Kirkcaldy folk are set to get a front row view of the Royal Navy’s largest ever ship.
HMS Queen Elizabeth has left Rosyth Naval base today and will later this evening pass under the iconic Forth bridges.
And the vessel with the £3billion pricetag is expected to anchor off Kirkcaldy overnight.
It is likely to be there for most of Tuesday as well, giving local folk a golden oppportunity to see it before it begins its first voyage at sea.
The ship – built in sections and assembled at the dockyard – is so big it has to rely on tides to get out, and then under, the bridge.
It left Rosyth at high tide which at around 5pm this afternoon.
But it will now have to wait until low tide at 11.30pm to begin its pass under the Forth Bridge.
Once that has been navigated, it will make its way along part of the Fife coast and out to sea.
It was a huge operation to get it out of the dock – the ship is 280m long and weighs some 65,000 tonnes.
It had just 14 inches to spare either side of the basin’s entrance.
Now in the Forth, it will then have to wait for low tide, and ideal wind conditions, before sailing under the three bridges – the Queensferry Crossing, the Forth Road Bridge and then the Forth Rail Bridge.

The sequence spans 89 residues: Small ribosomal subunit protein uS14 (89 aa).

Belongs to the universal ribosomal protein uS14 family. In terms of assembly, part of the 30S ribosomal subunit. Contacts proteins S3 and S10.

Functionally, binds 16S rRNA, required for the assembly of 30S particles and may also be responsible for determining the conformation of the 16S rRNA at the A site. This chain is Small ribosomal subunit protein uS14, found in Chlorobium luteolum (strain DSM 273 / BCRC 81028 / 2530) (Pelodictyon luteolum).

The ship’s state of the art radar atop its mast will have to be lowered to get under the road bridge, and even then it will only have two metres clear space.
As a result, Police Scotland and the Aircraft Carrier Alliance have already closed took the footpaths to all cyclists and walkers on the Forth Bridge “as a security precaution.”
The barriers were put in place earlier this afternoon, and the paths will remain around 1.30am on Tuesday.
The force said any cyclists or walkers who needed cross should contact Bridge Control on 0131 319 3083 to arrange a lift.
There are a number of vantage points along the coastal path from Rosyth to Kirkcaldy to see HMS Queen Elizabeth, although the operation to safely navigate the bridges and get it into the Forth may take a considerable time after low tide.